Sunday, January 30, 2011

January '11 New/Classic Discs


What’s the Matter with Kansas? (Tallgrass Productions) - Based on Thomas Frank’s best-selling book that incisively explores how one of the most liberal areas of the country became a reliable bastion of conservatism, Laura Cohen and Joe Winston’s valuable documentary allows Kansans to speak for themselves regardless of their political leanings. While most of the people in the film are unabashedly religiously conservative (and conservatively religious), there are a few tree-huggers left, and the filmmakers allow all of them to present their cases without any interference or editorializing. Still, there are moments—notably when an 18-year-old Young Republican pontificates about the “Christian” Founding Fathers—when one wished the directors were less balanced. This superb look at why the Tea Party movement has gained such a foothold in a short time should be seen by anyone interested in the direction of American politics. Extras include commentary by and Q&A with Frank, Cohen and Winston, and deleted/extended scenes.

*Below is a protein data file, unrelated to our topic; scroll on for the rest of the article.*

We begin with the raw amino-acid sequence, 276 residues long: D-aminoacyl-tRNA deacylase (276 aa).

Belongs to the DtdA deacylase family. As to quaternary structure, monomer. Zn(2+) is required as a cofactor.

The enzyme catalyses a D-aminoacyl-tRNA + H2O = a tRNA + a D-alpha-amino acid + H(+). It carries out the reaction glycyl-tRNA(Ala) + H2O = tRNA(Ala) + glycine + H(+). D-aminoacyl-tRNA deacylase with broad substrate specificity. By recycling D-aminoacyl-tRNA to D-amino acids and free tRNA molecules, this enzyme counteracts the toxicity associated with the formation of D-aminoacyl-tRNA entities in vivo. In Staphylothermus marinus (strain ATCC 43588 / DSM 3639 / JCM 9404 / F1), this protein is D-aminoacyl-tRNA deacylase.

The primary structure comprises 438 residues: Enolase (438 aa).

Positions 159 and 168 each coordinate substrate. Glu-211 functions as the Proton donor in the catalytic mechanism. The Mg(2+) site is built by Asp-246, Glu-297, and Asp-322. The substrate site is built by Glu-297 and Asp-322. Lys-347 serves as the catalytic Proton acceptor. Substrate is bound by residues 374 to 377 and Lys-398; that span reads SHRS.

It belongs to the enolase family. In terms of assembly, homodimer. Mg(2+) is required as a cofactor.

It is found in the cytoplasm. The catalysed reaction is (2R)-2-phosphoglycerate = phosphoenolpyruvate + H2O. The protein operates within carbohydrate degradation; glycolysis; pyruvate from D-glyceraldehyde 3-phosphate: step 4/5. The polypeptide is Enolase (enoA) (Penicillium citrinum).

Atlanta Falcons and Oakland Raiders—Best Games of the 2010 Season (Warners) each present full-game broadcasts of three of each team‘s biggest wins during this past season; the two thrillers that make up Chabrol (First Run), Merci pour le chocolat and The Bridesmaid, are marked by tremendous lead performances by Chabrol fave Isabelle Huppert and sizzling newcomer Laura Smet, respectively (best extra: on-set Bridesmaid documentary); End of the World (Mill Creek Entertainment) comprises 24 documentaries (over 37 hours’ worth!) that cover myriad conspiracy theories and unexplained phenomena surrounding the supposed apocalypse in 2012; Gaspar Noe’s latest provocation, Enter the Void (IFC), contains his usual astonishing visuals, but at 161 minutes is about an hour too long (best extra: deleted scenes); the French romantic comedy Heartbreaker (IFC) fails to sizzle thanks to little chemistry between Roman Duris and Vanessa Paradis; The Hessen Conspiracy (Anchor Bay), a routine post-WWII thriller about pilfered Nazi treasure, also sees few sparks between stars Billy Zane and Lyne Renee; Kathleen Madigan—Gone Madigan (Image Blu-ray) is a live concert shot in Manhattan of the Arkansas comedienne whom Lewis Black calls “the funniest comic in America” (best extra: backstage interview); The Lena Baker Story (Barnholtz Entertainment), a heartbreaking dramatization about the only woman to be executed by electrocution in Georgia, features an intense portrayal by Tichina Arnold (lone extra: making-of featurette); the by-the-numbers chiller Psychosis (e one) wastes a game Charisma Carpenter as a writer haunted by the new house she and her husband moves into (best extra: making-of featurette); the multi-disc Ronald Reagan Centennial Collection (Warners) consists of eight of our former president’s best (and not-so-best) movies, led by Knute Rockne All-American and Kings Row (best extra: documentary Warner at War); Santa Sangre (Severin), the 1989 hallucinatory drama by Alejandro Jodorowsky, is, like all his films (El Topo, The Holy Mountain), a love-it-or-hate-it experience: I hated it, but your mileage may certainly vary (best extra: two-hour making-of documentary); although it’s been overshadowed by Hotel Rwanda, Roger Spottiswoode’s docudrama Shake Hands with the Devil (e one) does a credible job showing the devastation wrought on Rwanda in the 1990s as seen through the eyes of the UN peacekeeping force’s Lt. Roméo Dallaire (best extra: Dallaire interview); the turgid romantic comedy White Wedding (Image Blu-ray) works best as an eye-opening travelogue through parts of South Africa we rarely see in movies.

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